Old Trades in a New World

Where do traditional vocations stand in a rapidly digitizing world?

When thinking of pastimes or potential careers, the first things that often come to mind are social media, music, film, and of course, computer science. Here in the heart of Silicon Valley, the residents are no strangers to technological innovation. Communication and social life have been moving into the digital world and that transition has only sped up with the advent of media conglomerates.

But, with a pandemic driving us towards increasingly digital means of social interaction and work, it is also important to revisit the value of traditional, hands-on trades.

A space to create

Sofia Little, a junior at Gunn, stumbled upon the MakeX classrooms by accident when she was wandering around the Cubberley Community Center. An avid woodworker, she was immediately drawn to the creative freedom and abundance of free resources.

MakeX Palo Alto is a local makerspace dedicated to providing students of all backgrounds with the resources to learn hands-on trades. Founded by local high school students in 2012, MakeX is committed to fostering an exploratory, supportive environment to create.

Being hands-on and tinkering with something, trying to get it to work, has value that can’t be found digitally.”

— Sofia Little

Currently one of the teen mentors, Little loves helping others learn how to use the tools as well as witnessing the creative potential of her fellow students. She is especially impressed by the middle schoolers. “They are little geniuses and it’s so mind boggling,” Little said.

Little does not shy away from getting her hands dirty in the woodworking process and relishes in the pride she feels upon completing a new project. “Being hands-on and tinkering with something, trying to get it to work, has value that can’t be found digitally,” Little said.

MakeX was closed at the beginning of the year, but reopened during the summer with increased health safety precautions. Despite the risk it poses, the pandemic has also opened up more time and opportunities for people to work with their hands. With COVID-19 driving life online, students have been engaging in non-digital activities to escape from the constant Zoom calls and online assignments.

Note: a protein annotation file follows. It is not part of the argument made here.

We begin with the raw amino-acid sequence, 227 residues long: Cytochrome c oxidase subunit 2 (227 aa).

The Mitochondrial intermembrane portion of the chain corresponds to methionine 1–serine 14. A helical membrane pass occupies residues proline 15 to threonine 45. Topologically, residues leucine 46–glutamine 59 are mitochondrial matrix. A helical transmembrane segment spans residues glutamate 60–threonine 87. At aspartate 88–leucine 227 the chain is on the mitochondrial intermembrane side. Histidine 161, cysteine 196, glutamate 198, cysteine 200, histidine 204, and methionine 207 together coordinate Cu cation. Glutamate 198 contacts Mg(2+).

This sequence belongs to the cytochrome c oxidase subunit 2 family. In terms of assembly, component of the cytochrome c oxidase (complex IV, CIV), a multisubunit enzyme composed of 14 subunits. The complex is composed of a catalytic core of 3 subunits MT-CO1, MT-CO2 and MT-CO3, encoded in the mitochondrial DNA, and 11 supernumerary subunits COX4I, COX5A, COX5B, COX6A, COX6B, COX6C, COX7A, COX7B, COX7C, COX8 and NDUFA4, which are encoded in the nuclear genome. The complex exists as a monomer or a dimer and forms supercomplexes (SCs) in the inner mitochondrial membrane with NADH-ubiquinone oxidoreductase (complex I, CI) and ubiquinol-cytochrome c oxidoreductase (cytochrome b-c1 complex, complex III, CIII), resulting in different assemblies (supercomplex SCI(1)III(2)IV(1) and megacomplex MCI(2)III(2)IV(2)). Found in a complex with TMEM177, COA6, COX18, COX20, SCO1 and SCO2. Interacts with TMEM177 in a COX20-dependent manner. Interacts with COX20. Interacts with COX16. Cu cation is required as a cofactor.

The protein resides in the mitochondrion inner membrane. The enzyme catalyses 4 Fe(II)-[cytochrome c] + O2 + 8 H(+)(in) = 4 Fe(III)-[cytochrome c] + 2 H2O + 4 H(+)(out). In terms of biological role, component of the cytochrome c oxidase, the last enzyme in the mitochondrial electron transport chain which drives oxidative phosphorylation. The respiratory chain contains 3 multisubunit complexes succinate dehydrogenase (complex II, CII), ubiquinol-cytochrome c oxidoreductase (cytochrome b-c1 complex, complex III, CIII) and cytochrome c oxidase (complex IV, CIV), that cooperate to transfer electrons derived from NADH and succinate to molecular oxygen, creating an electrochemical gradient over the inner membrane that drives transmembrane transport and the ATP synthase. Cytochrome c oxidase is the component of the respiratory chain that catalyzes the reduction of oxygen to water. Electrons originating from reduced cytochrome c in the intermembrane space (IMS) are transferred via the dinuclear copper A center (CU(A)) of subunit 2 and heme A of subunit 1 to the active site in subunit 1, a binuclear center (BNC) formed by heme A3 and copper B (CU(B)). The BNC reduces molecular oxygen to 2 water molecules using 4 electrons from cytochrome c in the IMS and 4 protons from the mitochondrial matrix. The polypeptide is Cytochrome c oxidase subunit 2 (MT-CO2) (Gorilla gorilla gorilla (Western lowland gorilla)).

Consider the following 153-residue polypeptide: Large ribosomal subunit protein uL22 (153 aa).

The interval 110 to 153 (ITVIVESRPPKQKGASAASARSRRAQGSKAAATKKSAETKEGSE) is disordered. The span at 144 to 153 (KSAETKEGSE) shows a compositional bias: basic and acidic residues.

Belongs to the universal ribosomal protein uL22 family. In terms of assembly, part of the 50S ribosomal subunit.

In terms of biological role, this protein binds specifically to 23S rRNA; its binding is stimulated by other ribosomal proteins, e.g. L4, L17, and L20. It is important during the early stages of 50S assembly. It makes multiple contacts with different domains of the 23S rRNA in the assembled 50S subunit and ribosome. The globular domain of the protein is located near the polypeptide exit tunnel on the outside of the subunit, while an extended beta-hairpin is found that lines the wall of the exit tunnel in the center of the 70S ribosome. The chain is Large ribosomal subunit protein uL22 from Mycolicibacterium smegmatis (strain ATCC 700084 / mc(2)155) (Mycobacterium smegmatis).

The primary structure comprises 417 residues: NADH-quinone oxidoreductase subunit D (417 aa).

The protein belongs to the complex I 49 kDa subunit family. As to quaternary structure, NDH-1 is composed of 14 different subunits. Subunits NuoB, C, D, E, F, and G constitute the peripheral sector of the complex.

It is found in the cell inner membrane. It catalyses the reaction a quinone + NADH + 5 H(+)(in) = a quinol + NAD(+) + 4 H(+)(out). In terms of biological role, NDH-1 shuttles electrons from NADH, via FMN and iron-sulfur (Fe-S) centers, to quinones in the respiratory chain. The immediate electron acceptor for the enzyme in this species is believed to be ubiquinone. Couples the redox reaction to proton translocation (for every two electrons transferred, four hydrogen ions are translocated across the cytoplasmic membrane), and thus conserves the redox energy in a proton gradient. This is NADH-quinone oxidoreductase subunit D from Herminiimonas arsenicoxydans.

These activities not only serve as a welcome break from the screens, but also as a fun educational experience. “It taught me to be patient, do your work and not give up, and only then will you be able to reach your goal,” Little said.

Little’s wish is for MakeX to expand to people from more diverse interests. “I hope that people from more artistic or humanities sides can come here and create something they want instead of just people in engineering or STEM,” she said.

Little believes that there are more places like MakeX in the world. “If you’re worried about not making it or not being supported, you’re wrong,” Little said. “There are so many people [who share your interests], you just have to find [your community].”

Overcoming obstacles

With COVID-19 keeping people indoors, people have been rummaging through their closets and drawers for old items to alter or revamp.

According to Jacquie Knott, the owner of Jacquie’s Sew and Sew, in times of economic downturn, people tend to work with what they already have.

Knott has been in the custom sewing and alteration business for over forty years, and has weathered many economic recessions. Surrounded by large corporations like Apple and Facebook, she and other low-tech local businesses have had a harder time adapting.

“People have gotten younger, … and their needs have changed,” Knott said. “Women that used to work for Intel and Hewlett Packard, [now work for] Google and Facebook.”